Patient Profile - Mari's Story

At the age of 34, I was in the prime of health. I ran 6 miles a day, hiked in the Cascades whenever I could find the time, and worked long hours at a community health center. One spring day, this all changed when, after a few days of profound fatigue, frequent getting up at night to urinate, and unquenchable thirst, I was diagnosed with Type 1 Diabetes. This is an autoimmune disease that systematically destroys the insulin-producing islet cells in the pancreas. In the simplest terms, insulin is responsible for providing energy to our cells; without insulin, our cells starve to death.

Being diagnosed with diabetes meant that my life would be permanently altered. I knew that I would no longer be able to take a simple walk to the store without first making sure that my blood sugar was stable. I knew that a pregnancy would now be considered “high risk” and would require more medical intervention. I knew that unless I made a concentrated, life-long effort to control this disease, that I would be faced with the possibilities of blindness, kidney failure, amputation and a very reduced life span. Now, before I could even begin the simple tasks we all take for granted, I would need to have a variety of safeguards in place to prevent low blood sugar, which can result in coma or even death. The knowledge of my sudden, new reality caused me to fall into a heap on the couch and cry.

The positive side of my story is that I am among the 1.4 million Americans living today with Type 1 diabetes. This disease was once fatal, but can now be controlled through an injectable miracle drug - insulin. In the 1920's, the research team of Drs. Banting and Best discovered that dogs with diabetes survived and even gained weight when injected with insulin from pig or cow pancreas. Pig and bovine insulin were then purified and manufactured for use in patients with diabetes. Numerous children with Type 1 diabetes have been brought back from the brink of death because of the discovery of insulin. Dr. Banting and his research team won the Nobel Prize in 1923 for this life-saving research. Recent advances in molecular biology now allow human insulin to be produced for diabetics. Continued research and the use of animal models has led to the development of an insulin pump, which allows me to closely regulate my blood sugar. Thanks to this incredible invention, I was able to have two beautiful, healthy sons and can look forward to watching them grow to adulthood.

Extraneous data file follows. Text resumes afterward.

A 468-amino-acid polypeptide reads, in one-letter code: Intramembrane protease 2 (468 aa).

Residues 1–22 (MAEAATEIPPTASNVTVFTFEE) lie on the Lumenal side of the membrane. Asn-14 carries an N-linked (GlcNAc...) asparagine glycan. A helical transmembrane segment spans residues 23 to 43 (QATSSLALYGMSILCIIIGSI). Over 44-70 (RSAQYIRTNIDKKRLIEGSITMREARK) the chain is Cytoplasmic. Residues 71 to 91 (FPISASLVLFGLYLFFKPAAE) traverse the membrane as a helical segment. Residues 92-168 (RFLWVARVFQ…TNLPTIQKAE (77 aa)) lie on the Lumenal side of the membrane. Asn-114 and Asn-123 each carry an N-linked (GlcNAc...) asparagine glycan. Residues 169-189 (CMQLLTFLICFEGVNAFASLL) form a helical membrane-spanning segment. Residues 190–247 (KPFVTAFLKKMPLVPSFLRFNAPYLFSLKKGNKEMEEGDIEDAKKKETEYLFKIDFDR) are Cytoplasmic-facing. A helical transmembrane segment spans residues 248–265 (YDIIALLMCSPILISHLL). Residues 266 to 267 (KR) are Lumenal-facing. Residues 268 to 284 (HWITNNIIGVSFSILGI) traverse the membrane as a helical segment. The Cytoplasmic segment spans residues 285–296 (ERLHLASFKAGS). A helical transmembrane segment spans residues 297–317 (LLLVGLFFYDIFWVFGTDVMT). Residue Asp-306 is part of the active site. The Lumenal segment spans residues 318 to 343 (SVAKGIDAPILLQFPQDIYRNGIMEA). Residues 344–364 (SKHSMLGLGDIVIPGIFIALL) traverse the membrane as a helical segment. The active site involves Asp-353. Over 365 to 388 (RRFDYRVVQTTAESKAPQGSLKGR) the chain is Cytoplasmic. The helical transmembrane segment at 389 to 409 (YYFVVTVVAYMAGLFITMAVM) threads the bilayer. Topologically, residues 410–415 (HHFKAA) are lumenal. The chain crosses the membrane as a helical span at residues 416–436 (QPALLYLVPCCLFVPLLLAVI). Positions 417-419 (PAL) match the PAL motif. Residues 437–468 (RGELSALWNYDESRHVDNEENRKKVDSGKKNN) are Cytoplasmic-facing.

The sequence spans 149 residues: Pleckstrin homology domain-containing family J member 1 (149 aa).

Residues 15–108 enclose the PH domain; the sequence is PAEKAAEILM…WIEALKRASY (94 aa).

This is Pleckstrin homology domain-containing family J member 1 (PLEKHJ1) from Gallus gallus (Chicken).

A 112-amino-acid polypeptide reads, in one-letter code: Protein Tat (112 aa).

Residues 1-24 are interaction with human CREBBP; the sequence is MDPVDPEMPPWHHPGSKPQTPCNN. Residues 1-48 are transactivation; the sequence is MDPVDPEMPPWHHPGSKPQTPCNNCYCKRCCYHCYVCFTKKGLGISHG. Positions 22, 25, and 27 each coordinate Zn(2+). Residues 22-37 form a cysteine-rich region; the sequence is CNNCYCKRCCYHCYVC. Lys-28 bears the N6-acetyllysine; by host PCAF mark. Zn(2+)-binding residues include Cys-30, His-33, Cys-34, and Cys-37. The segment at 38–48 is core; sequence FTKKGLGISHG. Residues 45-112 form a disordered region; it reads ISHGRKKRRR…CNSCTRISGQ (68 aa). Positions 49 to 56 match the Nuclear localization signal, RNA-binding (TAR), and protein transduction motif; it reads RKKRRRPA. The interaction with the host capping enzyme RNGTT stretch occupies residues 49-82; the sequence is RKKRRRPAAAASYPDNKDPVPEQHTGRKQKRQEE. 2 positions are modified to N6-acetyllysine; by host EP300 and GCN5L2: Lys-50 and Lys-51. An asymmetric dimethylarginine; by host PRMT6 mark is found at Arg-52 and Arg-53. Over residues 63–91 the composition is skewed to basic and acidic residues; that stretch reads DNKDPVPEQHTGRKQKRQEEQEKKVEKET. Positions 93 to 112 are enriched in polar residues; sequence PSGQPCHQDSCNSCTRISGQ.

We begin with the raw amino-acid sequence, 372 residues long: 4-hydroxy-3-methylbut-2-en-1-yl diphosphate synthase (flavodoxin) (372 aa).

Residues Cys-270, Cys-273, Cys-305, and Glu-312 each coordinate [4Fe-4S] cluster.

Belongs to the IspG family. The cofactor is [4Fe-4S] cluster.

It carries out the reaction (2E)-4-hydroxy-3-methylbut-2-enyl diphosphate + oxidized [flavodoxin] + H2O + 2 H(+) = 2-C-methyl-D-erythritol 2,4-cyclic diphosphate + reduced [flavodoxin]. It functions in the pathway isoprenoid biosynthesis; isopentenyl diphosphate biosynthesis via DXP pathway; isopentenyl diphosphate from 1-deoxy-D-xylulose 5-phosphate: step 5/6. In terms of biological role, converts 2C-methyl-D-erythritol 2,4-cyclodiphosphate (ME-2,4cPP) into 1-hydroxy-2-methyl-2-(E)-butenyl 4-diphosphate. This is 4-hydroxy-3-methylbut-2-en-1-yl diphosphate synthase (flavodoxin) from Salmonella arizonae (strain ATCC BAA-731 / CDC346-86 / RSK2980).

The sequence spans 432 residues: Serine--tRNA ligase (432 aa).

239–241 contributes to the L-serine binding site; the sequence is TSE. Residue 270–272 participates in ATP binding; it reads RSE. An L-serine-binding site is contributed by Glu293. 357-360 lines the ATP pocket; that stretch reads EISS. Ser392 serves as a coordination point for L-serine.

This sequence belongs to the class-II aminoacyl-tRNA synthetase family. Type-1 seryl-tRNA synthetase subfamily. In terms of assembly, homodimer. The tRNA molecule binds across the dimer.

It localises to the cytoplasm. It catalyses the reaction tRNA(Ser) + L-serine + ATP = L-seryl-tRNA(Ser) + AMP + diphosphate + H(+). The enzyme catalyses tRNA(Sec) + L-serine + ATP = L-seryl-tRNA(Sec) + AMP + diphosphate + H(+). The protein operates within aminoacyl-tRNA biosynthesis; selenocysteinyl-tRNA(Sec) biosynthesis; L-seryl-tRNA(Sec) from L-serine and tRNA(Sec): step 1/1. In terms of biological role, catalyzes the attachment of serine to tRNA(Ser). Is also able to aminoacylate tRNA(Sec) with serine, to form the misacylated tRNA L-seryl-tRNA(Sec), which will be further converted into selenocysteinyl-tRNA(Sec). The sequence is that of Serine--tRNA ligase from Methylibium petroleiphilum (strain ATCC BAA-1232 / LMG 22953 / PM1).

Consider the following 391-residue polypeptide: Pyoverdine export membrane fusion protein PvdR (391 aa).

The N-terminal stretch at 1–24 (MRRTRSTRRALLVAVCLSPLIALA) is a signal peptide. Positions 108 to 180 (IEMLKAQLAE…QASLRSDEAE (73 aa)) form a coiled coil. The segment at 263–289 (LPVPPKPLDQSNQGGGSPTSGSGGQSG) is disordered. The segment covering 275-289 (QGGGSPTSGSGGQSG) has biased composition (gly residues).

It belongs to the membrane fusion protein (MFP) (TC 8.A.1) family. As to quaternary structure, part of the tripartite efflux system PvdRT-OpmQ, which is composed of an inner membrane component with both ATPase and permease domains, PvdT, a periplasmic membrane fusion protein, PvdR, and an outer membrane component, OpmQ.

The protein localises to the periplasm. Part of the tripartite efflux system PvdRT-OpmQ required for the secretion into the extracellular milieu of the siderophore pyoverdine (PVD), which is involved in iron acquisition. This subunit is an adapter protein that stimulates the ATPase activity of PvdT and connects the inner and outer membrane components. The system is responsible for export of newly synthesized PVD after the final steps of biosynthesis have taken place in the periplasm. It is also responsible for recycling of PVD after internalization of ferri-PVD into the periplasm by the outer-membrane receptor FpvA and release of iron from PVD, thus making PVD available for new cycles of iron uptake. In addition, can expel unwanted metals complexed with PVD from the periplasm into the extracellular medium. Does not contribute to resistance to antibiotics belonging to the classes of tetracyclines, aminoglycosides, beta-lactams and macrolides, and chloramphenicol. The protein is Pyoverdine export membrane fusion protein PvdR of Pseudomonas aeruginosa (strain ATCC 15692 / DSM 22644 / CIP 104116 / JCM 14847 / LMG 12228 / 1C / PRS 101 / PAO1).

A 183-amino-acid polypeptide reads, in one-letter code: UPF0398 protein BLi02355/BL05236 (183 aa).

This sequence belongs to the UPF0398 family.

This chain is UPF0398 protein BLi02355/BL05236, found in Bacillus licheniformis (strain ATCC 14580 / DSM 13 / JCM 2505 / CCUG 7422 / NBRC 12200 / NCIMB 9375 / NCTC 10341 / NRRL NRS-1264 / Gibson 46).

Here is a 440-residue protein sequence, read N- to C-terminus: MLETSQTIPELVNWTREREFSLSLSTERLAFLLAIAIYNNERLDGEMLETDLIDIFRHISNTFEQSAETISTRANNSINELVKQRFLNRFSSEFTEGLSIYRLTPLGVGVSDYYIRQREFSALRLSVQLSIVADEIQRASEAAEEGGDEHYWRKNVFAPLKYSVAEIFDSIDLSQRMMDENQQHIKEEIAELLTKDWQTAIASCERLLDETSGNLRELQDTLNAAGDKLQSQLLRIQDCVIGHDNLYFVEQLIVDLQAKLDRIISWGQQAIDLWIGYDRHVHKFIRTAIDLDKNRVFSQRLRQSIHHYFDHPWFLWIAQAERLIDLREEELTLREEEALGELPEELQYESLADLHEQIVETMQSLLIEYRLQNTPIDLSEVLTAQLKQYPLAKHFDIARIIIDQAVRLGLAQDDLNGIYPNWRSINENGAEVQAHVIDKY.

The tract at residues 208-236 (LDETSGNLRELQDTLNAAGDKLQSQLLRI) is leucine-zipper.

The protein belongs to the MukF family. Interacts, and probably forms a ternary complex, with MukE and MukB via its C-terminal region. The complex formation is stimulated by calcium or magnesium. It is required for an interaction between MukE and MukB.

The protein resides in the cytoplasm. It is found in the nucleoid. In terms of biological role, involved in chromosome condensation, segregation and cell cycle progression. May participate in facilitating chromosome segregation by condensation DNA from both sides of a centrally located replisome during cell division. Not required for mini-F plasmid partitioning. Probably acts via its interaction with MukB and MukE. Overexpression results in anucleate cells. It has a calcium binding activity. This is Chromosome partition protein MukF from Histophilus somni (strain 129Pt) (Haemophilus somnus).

Photo by Mark Dorfman

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